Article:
In this Instructable I will try to show how I made a cool back yard fire pit from some chequerplate and rebar.

The design is very simple and shouldn't be too challenging for anyone with basic welding and cutting skills.

You will notice by the pictures that I'm an absolute amateur at this, and I'm hoping that this fact will inspire other amateurs to have a go too.

I'm only going to use metric measurements in this. Sorry if you still adhere to archaic systems, but they make my brain hurt.

To make the bowl part you will need a piece of steel plate 1200mm x 1200mm. This is half a standard sheet so there is only one cut to make the initial square.

To make the stand you will need about 11m of 12mm rebar or steel bar of some sort.

Step 1: Cutting the plate for the bowl

Get out your tape measure and mark the steel plate as I have done in the sketch.

With a cutting disc cut out the corner pieces as shown.

Lightly score the fold lines on the central square. This will help you bend the plate neatly.

<p>RAD!! This is another thing I'd been thinking about making, and I'm totally inspired by your example!!</p>
I changed the firepit a tiny bit after I read your comments. It was a great design fire out but I also realised how the flames didn't reach as high so I made the sides of the firepit it self a 100mm shorter. It works great! Also, i created this firepit for a school project. The result was your design became liked by all the metal works teachers and are being introduced to our curriculum for year 9 metal works. Congradulations! :)
<p>Super. As I said, very handsome and very nicely presented. All that I lack are skills, material and a little time.</p>
<p>Only three very small obstacles. The first not relevant, and the others easy to overcome. As Nike says: &quot;Just Do It&quot;.</p>
No excuses.
<p>how did you get the flames to go so high and straight up. mine always are sort of pyramid shaped and not as tall</p>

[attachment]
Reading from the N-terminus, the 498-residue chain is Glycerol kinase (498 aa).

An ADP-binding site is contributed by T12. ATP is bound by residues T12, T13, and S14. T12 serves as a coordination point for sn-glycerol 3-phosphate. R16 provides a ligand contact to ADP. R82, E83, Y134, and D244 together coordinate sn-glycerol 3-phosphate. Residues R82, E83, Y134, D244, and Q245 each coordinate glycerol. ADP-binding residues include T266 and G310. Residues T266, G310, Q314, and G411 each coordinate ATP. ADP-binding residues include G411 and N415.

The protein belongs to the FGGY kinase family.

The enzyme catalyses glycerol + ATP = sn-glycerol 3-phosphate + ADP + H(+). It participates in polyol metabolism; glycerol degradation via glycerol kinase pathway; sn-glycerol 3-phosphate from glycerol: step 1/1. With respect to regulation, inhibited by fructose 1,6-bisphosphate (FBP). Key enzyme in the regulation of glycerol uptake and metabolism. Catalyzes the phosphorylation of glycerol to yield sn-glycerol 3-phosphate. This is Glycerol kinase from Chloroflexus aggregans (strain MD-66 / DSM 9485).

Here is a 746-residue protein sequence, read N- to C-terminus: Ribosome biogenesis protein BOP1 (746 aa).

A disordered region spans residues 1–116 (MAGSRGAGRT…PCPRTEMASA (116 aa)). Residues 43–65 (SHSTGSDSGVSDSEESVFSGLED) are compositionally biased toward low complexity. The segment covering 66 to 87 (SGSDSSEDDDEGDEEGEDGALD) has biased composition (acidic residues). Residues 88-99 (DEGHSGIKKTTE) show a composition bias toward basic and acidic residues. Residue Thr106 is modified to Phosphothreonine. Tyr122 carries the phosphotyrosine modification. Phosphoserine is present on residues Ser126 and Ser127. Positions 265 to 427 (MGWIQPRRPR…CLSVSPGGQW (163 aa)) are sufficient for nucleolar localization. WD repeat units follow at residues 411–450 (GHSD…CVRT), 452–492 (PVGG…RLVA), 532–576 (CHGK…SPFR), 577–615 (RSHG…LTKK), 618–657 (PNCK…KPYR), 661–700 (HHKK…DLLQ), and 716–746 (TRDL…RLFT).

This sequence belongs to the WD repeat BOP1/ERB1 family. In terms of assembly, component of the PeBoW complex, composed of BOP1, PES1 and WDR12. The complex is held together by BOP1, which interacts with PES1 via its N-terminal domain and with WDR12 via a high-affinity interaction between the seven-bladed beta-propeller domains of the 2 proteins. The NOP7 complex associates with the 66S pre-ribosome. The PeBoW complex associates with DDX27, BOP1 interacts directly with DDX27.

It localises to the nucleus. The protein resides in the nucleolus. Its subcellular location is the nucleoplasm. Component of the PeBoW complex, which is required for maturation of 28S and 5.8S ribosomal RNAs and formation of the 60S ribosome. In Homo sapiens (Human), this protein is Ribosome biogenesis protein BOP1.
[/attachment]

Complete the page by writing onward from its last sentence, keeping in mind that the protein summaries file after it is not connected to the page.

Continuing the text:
<p>I think that is just luck. Lots of light sticks and not much wind.</p>
<p>A note to people who have never sat around a fire pit, the smoke goes in all directions, I have a chimanea that is a glorified fire pit, it is obnoxious. This is fine for camp, but in your yard a confined burn chamber with a chimney is better, the smoke goes UP.</p><p>There is 1 benefit from this, it does disperse bugs, the down side you smelll like bacon,(for me not an issue, but for others...)</p><p>But the project itself is quite nice. Very nicely laid out and esthetically a plus in most back yards. Keeps the fire off the ground, and ashes contained. </p>
<p>Thanks for your comments. It's a well known and scientifically proven fact that smoke follows beauty, so camp fire smoke has not been a problem for me. If you are worried about smoke, I suggest inviting someone more beautiful than yourself to sit at the opposite side. If you believe there are none more beautiful than you, then perhaps you should stay inside with the electric heater.</p>
<p>Great design! I've been making truncated pentagonal pyramid pits (complicated description right?) basically the same as yours but with five sides, and the bottom is a trapdoor for cleanout. So I have all these pieces cut out and then have to assemble everything, but I really like your cut and score method.</p>
<p>Yours sound nice. My aim was to keep it as simple as possible, and minimise the cutting and welding. I've got ideas to pimp it up a bit, but need to get the time to do it. I'll try to publish what works.</p>
<p>Very cool, and a great project for me to develop some basic welding skills. </p><p>What do you use to finish the rebar and plating so it stays looking nice and doesn't rust?</p><p>Thanks for sharing!</p>
<p>I used a paint they call &quot;Pot Belly Black&quot;. It's made for stoves so should handle the heat.</p>
<p>Nice 'ible and great job on posting! Looks like this is easy to make bigger or smaller. Making it metric makes that job ALOT easier. How does it feel being around it when it's not being used? Is the edges a problem?</p><p>Man I wish I had a welder! Guess I could start looking for one of those Maker shops springing up everywhere!</p>
<p>Hi User1. Thanks. The size is based on half a standard sheet of plate. It could easily be made smaller with a couple more cuts. Or larger with more welding.</p><p>It is pretty big. Thankfully I have a big yard. I am making a smaller one to a new design. I'll be creating an &quot;ible&quot; for it this weekend if I get time.</p>
<p>What gauge is the diamond plate you used?</p>
<p>Hi Spizzak. I used 2.1mm chequer plate.</p>
Great 'ible, favorited for use in the future!
<p>Super Nice! Looks like it'll last forever.</p>
<p>Thanks. I hope so.</p>
<p>love it, clean and simple and effective!</p>
<p>Thanks. I'm glad you like it.</p>
<p>Really cool and unique style! Have you thought about drilling holes in the bottom to drain rainwater? </p>
<p>Thanks Lathe. Yes, I've already done that. I'm thinking of adding some adjustable ventilation too. Maybe with a sliding gate of some sort. </p>

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Bio: To see more of my work you are welcome to follow me on Instagram @cam_de_burgh
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